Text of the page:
Dictatorships are dictatorships of the mind to the degree they can be. Infgormation is guarded and secreted away, doled out according to the needs of the elite, changed for the convenience of the elite, made up and made to go away according to whims of the privilged.
We in the West live in ostensible democracies. We have almost unlimited access to information. That's to the good because the elite would lie to us as they do and we would not have the option of disproving them almost instantly if we so choose. With the Internet we can challenge the intelligentsia's versions of the truth and show that they lie to us. But it's not enough to show the negative. We must come up with the positive to make this miracle worth the paper it's printed on.
We can start our postive quest for metaphors by casting out the daemons of anti-Modernity, of our idiocies of sentimantalism, our lies that we pretend are values. We can begin by ceasing the lies that our intelligentsia perpetrate daily in the media, in the schools, in the laws, in the schools and universities, in the cafes and on subways and on the sidewalks. We are living in a self-created dictatorship of bullshit. We can save ourselves from grief if we start to think clearly and think for ourselves honestly. We can communicate plainly.
"Doing violence to the language" is metaphorical. Butchering the language, and so on, none of that is real in any meaningful sense; and yet it is essential that we understand that though language is metaphor itself it is also how we communicate our higher ideas, and that if we do so in mangled and violently assaulted metaphors we will suffer for it. We will physically suffer in real detail. Sentimentalist language leads us to evil deeds. We will continue here to post pieces on my latest favorite book, Faking It: The Sentimentalisation of Modern Society. I'm going to continue also to comment on the texts themselves. And as part of this series on sentimentalisation of the West I'll post often on Orwell's Politics and the English Language and 1984. It's time to take back the language from the weasels. It's time to write plainly for intelligent people all the time regardless of who we are and what our public images might require of us. Otherwise we are doomed to Islam and dhimmitude if we don't weep ourselves to death first.
One of our most important aspects of life is that of the metaphor of meaning, the moral of the story, as it were. That moral comes to us from religion, for the most part, and to argue that most Westerners are today aheists is simply inaccurate, they being not atheists but confused and demoralized by the bullshit moral of the establishment churches. Religion is seen as a sham, a bullshit narrative that does nothing but rewrite the moral in new and stupider ways, less poetically, less vibrantly, in fact, in a style more suitable for an income tax form. Religion becomes just one more lie among many. We enslave ourselves by allowing the bullshit to run freely over us. We lose when we allow the sentimentalisation of society to rot the meaning of our lives. People don't so much disbelieve in God as they distrust the bullshit version of God as it is in our establishment churches. Rightly so. Our establishment churches and our normative religions are urned to crap before our eyes, and it's too disgusting to swallow. Many people are sick of faking it. Life in the modern West sucks. That, not the suffering of the Palestinian people, is our fault. Let's see what it's about so we can address the problem like adults for a change.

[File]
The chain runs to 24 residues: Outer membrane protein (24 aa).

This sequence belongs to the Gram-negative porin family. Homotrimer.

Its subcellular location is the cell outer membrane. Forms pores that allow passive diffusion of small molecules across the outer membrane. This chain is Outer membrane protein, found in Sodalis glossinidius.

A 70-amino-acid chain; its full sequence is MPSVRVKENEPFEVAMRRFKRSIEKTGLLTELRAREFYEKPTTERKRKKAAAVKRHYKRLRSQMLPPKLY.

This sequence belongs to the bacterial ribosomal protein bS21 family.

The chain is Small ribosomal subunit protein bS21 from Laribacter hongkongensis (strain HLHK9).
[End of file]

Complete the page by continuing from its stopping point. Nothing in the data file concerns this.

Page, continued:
Below is a third review of this, our favorite book.
Faking It — The Sentimentalisation of Modern Society
Digby Anderson and Peter Mullen (Editors)
The Social Affairs Unit 1998
"Faking It" claims to chart what it calls "the march of the fraudulent through modern society": government policies " obsessed with spin, image and gesture rather than substance", "sentimental environmental obsessions", "narcissistic, Godless religion", "a school system with no education in it, a welfare system which actually promoted dependency not welfare...elevation of fake feeling in novels and music"
The book gained notoriety for its reference to Princess Diana's funeral "in which sentimentality — mob grief — was personified and canonised and feeling exalted above reason, reality and restraint".
The Study sees the "woes of society — crime, broken families, failing school standards, confusion about morality and manners" as less attributable to "bad ideas or perverted interests" but through the rise of sentimentality in modern society.